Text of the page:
Things get nasty when Strachey is called upon to protect John Rutka (Jack Wetherall), a local gay activist, who runs a webzine dedicated to outing important people, particularly hypocritical politicians. Someone is trying to murder Rutka and although Strachey is initially hesitant to help the man out, he is eventually convinced Rutka is telling the truth when he turns up dead.

Director Ron Oliver keeps the action and suspense flowing, cleverly shuffling around characters, clues, red herrings and various plot machinations. In one instance, suspicion falls on Rutka's younger boyfriend Eddie (Woody Jefferies) as he was seen walking past just as a firebomb was thrown at Rutka's house. Strachey also mistrusts Rutka's sister (Sean Young), who is out to inherit most of her brother's property.

But in typical noir style, the narrative builds as clues and missteps are piled on top of each other and Strachey eventually discovers a furtive pornographic blackmail plot. Keep in mind, Strachey always has his lovely boyfriend to come home to, and it's a refuge, away from the harsh realities he must deal with on a daily basis.

Third Man Out as a slick, gritty feel, heightened by its very gay sensibility and for a television movie on a fledgling television network, the production values are outstanding. Allan is a perfect choice to play Strachey and he totally inhabits the character's penchant for grittiness and sometimes even using violence and threats to get the necessary information. He's a good-looking and sexy, yet totally tough detective, who never shies away from the truth.

Although its prime function is to entertain, Third Man Out also finds room for social comment - the politics of outing, the problems of gay men trying to live in a straight society, the hypocrisy of those in positions of power and sexual abuse by the certain members of the clergy, are all addressed.

Ron Oliver and writer Mark Saltzman have made thrilling and sophisticated movie and I'm sure the series will only get better. Kudos, however, must also go to the talented Allen who imbeds this character with a definitive likability and is able to make the story really work. Mike Leonard August 06.
Ok, excuse me while I go "out" my dog.
Darien Wells | Tulsa, Oklahoma USA | 05/27/2007
(4 out of 5 stars)

""Third Man Out" proves to be a pretty good movie packed with "film noir" moments and a lot of mystery, suspense and drama. The best part of this film is without doubt, it's star actor Chad Allen, who gives a wonderful performance as "Donald Strachey". Strachey is a gay private detective hired to find who has been threatening a notorious member of the gay community noted for outing prominent people living a double life. When he refuses the case and the notorious John Rutka is reported to have been murdered, Strachey is compelled to solve the crime in spite of his personal disdain for the deceased. To do so, Strachey must protect hundreds of extensive files Rutka kept on high profile individuals he felt were a threat to the gay community. All hell breaks loose when he and his lover become the target of those who had a motive to kill Rutka and are seeking to destroy any evidence which might place them at the top of the list of suspects.

I was intrigued throughout the film to stick with it and find out "who dunnit". Never really a dull moment in this first gay mystery movie. The acting was very well done by almost every one of the nearly all-gay cast. A little overacting on the part of Sebastian Spence, who plays the part of Strachey's boyfriend. Not a bad performance, but probably not best suited for the particular role of the more feminine character. This was a role for which I felt the writing could have been more realistic. Allen's character was perfect, macho and more "straight natured" which fit him to a tee. His acting was flawless. I felt the scripting for the character of Rutka to be written a bit sloppy, and the combination of John Wetherall (Rutka) and Woody Jeffreys as his gay lover Eddie, to be a bit strange, but somehow it worked in spite of that. All in all, the actors all gave a great performance considering the script they were given to work with. There were a few things here and there that I was personally not impressed with, such as one unnecessary political reference that I found very distasteful, a little too much flame in the script for Strachey's lover Timmy, and a few unbelievable lines that I felt could have been much more convincingly written. There was the tattoo that changed from one arm in one scene, to the other arm at one point in the film, and I think a little more attention should have been given to detail throughout. All in all though, this is a great movie, very well done, and a first for gay media. Not your typical "coming-out" theme, or dime a dozen gay film topics. It was a nice twist making a GAY police drama, and I personally enjoyed viewing it. If you like suspense and mystery, you are gonna like this film.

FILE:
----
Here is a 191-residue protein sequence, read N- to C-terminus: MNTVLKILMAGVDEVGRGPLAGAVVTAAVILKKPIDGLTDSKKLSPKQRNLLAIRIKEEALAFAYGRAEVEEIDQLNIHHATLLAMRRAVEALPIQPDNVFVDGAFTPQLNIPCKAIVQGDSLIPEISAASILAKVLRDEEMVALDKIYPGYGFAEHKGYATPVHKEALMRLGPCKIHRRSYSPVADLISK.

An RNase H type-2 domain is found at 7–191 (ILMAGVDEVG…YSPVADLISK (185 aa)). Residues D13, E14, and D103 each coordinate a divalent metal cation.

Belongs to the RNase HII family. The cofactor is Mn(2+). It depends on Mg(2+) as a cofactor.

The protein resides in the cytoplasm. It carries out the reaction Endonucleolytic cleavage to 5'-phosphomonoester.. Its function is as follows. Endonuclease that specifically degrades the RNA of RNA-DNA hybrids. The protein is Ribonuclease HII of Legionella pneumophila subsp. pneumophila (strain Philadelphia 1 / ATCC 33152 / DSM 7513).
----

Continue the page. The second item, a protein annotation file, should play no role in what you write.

There is also a great DVD extra for your viewing. It is a featurette with behind the scenes interviews with the cast. It is well worth watching and fills in a few details you may miss the first time you watch the film. This screenplay is Loosely adapted from the novel "Third Man Out", and the first of a series of Donald Strachey films. I will be watching for the next one. Hopefully it will be a little better written and directed than the first, BUT that being said, I highly recommend this movie. Just don't go overboard with your expectations. It's not the best mystery flick you've ever seen, but the gay theme behind it, gives it a nice flair, and the acting of Chad Allen makes it well worth watching. A great mystery that will keep your attention and dispense a few surprises along the way."